Mar 18, 2015

Review: The Safety of Objects (2001)

Based on several A. M. Homes short stories, The Safety of Objects is an independent film directed and written by Rose Troche. It's one of those ensemble cast drama films that feature intertwining stories with a host of different characters, so you better be ready with that concentration cap if you plan on watching it. I was a bit wary of the low critic score before I started watching it, but I was pretty interested in seeing what Glenn Close could do.

One of the more notable features of this film is that it's Kristen Stewart's big screen debut as a child actress. Well, as a credited child actress anyway. I mean, it's not like being "Ring Toss Girl" in The Flintstones in Viva Rock Vegas is all that important to her or anyone else. She's moved on to bigger and better things such as starring in young adult vampire film franchises and winning big, blocky C├ęsar Awards.

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Genre: drama
Directed by: Rose Troche
Produced by: Dorothy Berwin, Christine Vachon, Stephen Evans, etc.
Written by: Rose Troche
Music by: Barb Morrison, Charles Nieland, Nance Nieland
Running time: 121 minutes
Production company: Infilm, Killer Films, The Ontario Film Development Corporation, etc.
Distributed by: IFC Films, Killer Films, Entertainment Film Distributors, etc.
Country: United Kingdom, United States, Canada
Language: English
Budget: N/A
Box office: $319,299 (Worldwide)

IMDb entry
Rotten Tomatoes entry

Starring: Glenn Close, Dermot Mulroney, Jessica Campbell, Patricia Clarkson, Joshua Jackson, Moira Kelly, Robert Klein, Timothy Olyphant, Mary Kay Place, Kristen Stewart, Alex House, Charlotte Arnold, Andrew Airlie, Stephanie Anne Mills, Angela Vint, Aaron Ashmore 

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Synopsis


Paul Gold (Joshua Jackson) was involved in a serious car accident that has put him in a coma. His mother Esther (Glenn Close) spends most of her time caring for him when in realty there isn't any real hope of him ever waking up again. His father Howard (Robert Klein) has moved on and his sister Julie (Jessica Campbell) desperately craves her mother's attention. Unbeknownst to the Gold family, Paul's accident has touched the lives of many others in the neighbourhood.

Review


The lesson that The Safety of Objects wants to impart on its viewers is that we shouldn't place so much importance on the objects that we have. Characters in the film make the mistake of hiding behind the objects they love and lose sight of what really matters; people. Paul Gold has become an object for his mother Esther to hide behind as she inadvertently neglects the rest of her family. Jim Train (Dermot Mulroney) makes that same mistake but with his job which he feels is his main purpose. Bring in money and provide things for his family when that's not what they truly need or want.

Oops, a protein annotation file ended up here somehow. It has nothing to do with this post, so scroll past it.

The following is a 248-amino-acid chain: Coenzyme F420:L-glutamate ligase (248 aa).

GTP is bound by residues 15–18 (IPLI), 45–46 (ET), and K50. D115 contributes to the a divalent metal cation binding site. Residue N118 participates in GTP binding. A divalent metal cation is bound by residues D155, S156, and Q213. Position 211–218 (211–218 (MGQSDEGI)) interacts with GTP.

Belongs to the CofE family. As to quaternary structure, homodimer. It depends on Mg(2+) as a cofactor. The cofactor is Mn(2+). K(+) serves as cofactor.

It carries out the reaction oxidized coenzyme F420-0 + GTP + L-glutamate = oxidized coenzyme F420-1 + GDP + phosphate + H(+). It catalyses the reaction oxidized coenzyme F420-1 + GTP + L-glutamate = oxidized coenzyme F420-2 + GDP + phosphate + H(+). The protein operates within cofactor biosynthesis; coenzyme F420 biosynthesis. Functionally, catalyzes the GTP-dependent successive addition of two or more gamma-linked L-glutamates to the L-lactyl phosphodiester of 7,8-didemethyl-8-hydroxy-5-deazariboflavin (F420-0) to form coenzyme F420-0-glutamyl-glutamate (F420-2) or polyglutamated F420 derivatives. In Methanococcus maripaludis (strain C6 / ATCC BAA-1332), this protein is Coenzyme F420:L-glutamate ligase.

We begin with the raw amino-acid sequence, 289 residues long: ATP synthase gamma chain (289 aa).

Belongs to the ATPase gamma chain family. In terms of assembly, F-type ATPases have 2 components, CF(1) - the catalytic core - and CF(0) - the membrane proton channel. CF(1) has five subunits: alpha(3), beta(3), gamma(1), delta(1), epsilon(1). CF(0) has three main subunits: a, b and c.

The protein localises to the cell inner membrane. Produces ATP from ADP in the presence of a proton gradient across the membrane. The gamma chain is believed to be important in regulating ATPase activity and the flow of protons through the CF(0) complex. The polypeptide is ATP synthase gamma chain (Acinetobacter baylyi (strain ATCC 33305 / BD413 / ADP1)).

There are tons of other examples that I could use that involve actual physical objects such as Barbie dolls, cars and guitars, but I won't. Rose Troche has already hammered her anti-materialistic message into my head, so I don't want to add onto the hammering that's already been done here. To put it simply, Troche just tries way too hard in conveying her message. As a result, The Safety of Objects ends up heavily lacking in subtlety. 

Not only that, but Troche seems to insist on making sure that the tone in TSoO is continuously drab and depressing. Everything has to be ultra serious and everything has to be a big deal. What ends up happening is that the build up towards the big climactic scenes in TSoO feel a bit lacking since Troche hasn't changed wavelengths even once throughout these 121 minutes of suburban sorrow.

It's exhausting when everything that happens has just as much gravity as what happened right before. It's the equivalent of getting punched in the back of the head and then in the gut. You're already unconscious so you don't even feel the punch to the gut anymore. You could honestly compare this to a Michael Bay Transformers movie that tries to blow your socks off with every single action sequence instead of progressively building towards a genuine payoff.

Still, what carries this film are the good performances. Glenn Close is incredible honestly and she's especially good during the film's climax. Just that is worth seeing. Her character seems to be lost for most of the film until she finally does what she has to do to be able to move on in what is quite a powerful scene. Patricia Clarkson is as reliable as always and I have to say that I was quite impressed with Timothy Olyphant. Dermot Mulroney is also quite good too.

The ending is a little too sappy for my liking and feels especially ill-fitting due to the angsty and downcast tone from before. While Rose Troche uses a jackhammer instead of a regular hammer to get her message across, she does get great performances out of all her actors. You could easily call The Safety of Objects the Crash of suburbia without the racism. It's still a perfectly watchable film that just seems to be trying a bit too hard.

Rating


6/10